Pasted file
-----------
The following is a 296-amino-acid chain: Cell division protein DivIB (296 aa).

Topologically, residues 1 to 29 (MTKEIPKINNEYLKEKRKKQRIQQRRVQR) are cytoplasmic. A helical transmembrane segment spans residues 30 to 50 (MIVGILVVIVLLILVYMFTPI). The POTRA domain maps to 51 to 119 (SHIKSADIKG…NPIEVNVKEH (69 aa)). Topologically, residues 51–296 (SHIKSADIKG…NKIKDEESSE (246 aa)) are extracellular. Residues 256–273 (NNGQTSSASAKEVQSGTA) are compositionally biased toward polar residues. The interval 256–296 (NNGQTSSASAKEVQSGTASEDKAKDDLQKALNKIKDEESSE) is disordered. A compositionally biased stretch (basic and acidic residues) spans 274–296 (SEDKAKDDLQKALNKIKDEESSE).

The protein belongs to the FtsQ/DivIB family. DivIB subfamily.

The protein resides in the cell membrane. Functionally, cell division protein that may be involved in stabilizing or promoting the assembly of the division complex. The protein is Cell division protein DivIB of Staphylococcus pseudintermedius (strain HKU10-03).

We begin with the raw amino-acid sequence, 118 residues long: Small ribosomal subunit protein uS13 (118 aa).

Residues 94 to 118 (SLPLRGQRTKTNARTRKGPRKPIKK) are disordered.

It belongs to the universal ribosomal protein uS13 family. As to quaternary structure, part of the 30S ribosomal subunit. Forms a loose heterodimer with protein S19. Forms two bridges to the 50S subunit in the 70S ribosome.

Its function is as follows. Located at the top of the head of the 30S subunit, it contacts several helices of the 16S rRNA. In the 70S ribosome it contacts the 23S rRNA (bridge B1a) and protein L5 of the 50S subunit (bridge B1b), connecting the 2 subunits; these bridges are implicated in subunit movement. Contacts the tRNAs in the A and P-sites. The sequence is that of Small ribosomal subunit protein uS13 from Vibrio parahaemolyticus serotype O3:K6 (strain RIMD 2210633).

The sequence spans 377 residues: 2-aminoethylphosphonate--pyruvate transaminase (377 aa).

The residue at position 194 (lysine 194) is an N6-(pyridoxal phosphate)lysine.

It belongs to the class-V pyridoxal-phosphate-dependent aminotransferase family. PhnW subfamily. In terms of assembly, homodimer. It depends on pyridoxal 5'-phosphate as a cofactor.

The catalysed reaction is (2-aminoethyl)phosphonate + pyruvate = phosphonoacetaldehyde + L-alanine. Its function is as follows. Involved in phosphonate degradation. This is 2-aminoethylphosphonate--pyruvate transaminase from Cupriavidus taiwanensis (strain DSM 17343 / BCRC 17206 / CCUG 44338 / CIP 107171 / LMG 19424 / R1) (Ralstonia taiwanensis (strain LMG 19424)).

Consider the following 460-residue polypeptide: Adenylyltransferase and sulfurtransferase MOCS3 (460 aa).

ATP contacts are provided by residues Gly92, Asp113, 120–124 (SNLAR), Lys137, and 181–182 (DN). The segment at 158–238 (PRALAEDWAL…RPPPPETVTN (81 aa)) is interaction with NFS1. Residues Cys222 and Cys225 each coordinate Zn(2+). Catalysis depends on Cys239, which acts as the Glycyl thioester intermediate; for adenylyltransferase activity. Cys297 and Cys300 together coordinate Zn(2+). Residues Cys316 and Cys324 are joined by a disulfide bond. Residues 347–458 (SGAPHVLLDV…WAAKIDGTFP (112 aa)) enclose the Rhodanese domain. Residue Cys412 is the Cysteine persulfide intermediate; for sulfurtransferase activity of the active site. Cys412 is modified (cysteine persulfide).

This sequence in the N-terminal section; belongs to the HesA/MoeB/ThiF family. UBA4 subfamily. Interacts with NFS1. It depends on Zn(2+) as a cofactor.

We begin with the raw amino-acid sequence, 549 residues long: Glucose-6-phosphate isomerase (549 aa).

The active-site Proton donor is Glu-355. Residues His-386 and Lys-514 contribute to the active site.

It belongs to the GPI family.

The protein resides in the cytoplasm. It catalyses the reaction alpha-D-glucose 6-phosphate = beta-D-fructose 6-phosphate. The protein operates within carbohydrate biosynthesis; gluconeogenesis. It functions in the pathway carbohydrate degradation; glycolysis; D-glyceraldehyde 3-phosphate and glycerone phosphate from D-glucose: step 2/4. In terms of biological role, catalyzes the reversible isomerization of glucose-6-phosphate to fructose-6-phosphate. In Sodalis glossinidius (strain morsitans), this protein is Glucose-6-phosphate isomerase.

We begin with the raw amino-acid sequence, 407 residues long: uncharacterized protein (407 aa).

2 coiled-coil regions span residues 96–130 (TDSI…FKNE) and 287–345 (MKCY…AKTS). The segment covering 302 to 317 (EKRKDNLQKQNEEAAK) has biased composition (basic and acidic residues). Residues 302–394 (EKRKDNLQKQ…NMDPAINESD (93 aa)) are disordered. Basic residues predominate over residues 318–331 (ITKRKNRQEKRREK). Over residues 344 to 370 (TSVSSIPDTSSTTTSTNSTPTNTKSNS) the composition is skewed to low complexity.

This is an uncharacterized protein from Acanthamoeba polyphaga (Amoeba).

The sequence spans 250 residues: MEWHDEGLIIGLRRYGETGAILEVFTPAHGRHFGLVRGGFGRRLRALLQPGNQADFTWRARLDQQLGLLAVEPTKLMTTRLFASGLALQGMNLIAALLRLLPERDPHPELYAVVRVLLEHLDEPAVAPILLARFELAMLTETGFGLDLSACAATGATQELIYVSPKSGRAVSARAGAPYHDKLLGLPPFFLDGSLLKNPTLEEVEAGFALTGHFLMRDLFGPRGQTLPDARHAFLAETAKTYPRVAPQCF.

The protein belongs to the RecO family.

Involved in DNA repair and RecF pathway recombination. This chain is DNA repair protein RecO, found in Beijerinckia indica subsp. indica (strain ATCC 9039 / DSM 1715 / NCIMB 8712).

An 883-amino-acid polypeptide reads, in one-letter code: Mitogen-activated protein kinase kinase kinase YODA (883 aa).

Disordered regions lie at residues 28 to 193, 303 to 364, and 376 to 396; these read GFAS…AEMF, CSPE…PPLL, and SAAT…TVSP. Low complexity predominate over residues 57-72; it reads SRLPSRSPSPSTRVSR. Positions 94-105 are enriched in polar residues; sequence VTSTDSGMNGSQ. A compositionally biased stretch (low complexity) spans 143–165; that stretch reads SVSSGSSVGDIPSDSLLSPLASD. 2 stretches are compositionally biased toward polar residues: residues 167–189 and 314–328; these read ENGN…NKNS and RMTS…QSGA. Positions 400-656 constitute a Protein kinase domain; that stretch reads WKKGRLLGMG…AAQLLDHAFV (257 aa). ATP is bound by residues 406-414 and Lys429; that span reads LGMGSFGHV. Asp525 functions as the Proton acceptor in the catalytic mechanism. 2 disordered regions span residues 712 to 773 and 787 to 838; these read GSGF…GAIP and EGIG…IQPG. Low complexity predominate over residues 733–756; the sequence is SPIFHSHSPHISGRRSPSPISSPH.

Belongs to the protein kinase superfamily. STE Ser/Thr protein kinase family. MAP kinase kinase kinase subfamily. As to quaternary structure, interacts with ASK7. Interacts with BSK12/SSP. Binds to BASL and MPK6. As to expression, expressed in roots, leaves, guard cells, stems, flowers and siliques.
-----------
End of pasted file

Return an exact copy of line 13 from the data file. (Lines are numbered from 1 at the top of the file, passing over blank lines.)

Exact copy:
Consider the following 460-residue polypeptide: Adenylyltransferase and sulfurtransferase MOCS3 (460 aa).